Sunday was the most stressful. Conceptualizing, forming and building a prototype of a product from a thought with seven people in less than three days seems impossible. This was the last of those three days and we were a few hours from our final pitch. I got a little more done on the website and then had the idea to put our logo on t-shirts. My sister and one of the other group members went and got shirts and iron on transfers, and my wife who was sick at home drove up and brought us an iron. (What an amazing woman!) I attempted to cut out and iron on the transfers but this was proven to be a more difficult task that I had anticipated. We then tried making a stencil of our logo and spray painting the logo on the shirt. Nothing was working, I had paint all over my face, the website wasn’t finished and we had an hour until the pitch. I got what I had done on the website uploaded to the internet and cleaned off my face. Jody once again pitched his idea, but this time with a prototype, website, brand, marketing strategy, and a team standing behind him the entire way. After the judging we were announced to be the second place winners!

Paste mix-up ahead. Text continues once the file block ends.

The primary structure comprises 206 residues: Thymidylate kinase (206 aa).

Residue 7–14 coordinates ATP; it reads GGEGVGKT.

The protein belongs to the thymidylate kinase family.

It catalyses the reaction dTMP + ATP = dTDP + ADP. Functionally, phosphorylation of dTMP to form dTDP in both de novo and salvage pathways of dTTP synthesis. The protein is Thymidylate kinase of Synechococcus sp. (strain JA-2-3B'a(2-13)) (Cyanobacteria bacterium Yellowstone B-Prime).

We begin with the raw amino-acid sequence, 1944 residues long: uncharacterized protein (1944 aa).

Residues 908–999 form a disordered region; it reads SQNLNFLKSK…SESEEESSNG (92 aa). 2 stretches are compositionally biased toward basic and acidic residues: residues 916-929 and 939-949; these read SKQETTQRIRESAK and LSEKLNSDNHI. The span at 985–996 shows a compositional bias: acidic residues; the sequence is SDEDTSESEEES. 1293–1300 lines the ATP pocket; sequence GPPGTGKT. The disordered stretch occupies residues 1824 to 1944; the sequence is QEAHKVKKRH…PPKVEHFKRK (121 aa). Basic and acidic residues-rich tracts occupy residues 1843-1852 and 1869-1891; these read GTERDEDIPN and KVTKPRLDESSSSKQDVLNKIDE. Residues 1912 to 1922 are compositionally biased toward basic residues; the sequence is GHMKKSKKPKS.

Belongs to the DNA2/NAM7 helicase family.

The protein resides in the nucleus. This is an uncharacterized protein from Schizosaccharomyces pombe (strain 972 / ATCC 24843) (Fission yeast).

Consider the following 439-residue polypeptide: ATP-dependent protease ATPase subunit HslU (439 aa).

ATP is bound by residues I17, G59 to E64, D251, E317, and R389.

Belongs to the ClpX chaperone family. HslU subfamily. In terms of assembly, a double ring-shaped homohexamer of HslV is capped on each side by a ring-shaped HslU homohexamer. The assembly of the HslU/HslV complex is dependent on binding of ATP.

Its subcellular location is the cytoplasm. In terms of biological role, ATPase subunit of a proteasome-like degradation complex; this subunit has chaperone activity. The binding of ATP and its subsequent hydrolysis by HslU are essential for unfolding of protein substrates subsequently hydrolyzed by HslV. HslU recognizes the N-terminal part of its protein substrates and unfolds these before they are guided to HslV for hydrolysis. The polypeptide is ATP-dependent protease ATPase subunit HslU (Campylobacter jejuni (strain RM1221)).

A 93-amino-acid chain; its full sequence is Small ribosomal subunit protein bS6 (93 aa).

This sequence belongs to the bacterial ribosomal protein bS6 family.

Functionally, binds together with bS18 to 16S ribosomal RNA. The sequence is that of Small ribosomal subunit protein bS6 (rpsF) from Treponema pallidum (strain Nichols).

What was the most memorable moment of Startup Weekend Little Rock for you?

Calvin: There was so much that happened at Startup Weekend. My most memorable moment was when our group went to the Flying Fish restaurant Sunday night. Startup Weekend was over, our group did great and we shared one last hurrah together. We didn’t talk about winning second place or about the weekend at all. We all hung out as friends and enjoyed each-others company. I’ll never forget that night.

Was there anything that happened that was unexpected?

Calvin: I didn’t expect for my team to win second place. When I was working on my own idea I knew I wouldn’t. I was there for the fun and experience of it. Winning was just a bonus.

Why do you recommend people participate in Northwest Arkansas Startup Weekend?

Calvin: As soon as I knew that there was going to be a Startup Weekend in Northwest Arkansas my wife and I joined. The worst thing that could happen is you gain friendships and contacts that will help you improve your skill. I recommend everyone to participate in this event, especially if they are from Central Arkansas. That way we can help bring some of the startup scene down here!

What do you hope to get out of Northwest Arkansas Startup Weekend?

Calvin: Before Little Rock Startup Weekend I didn’t know what a startup was. This event really opened my eyes to what opportunities are out there. I hope to network and gain contacts that can help me jump to the next stepping stone in my life.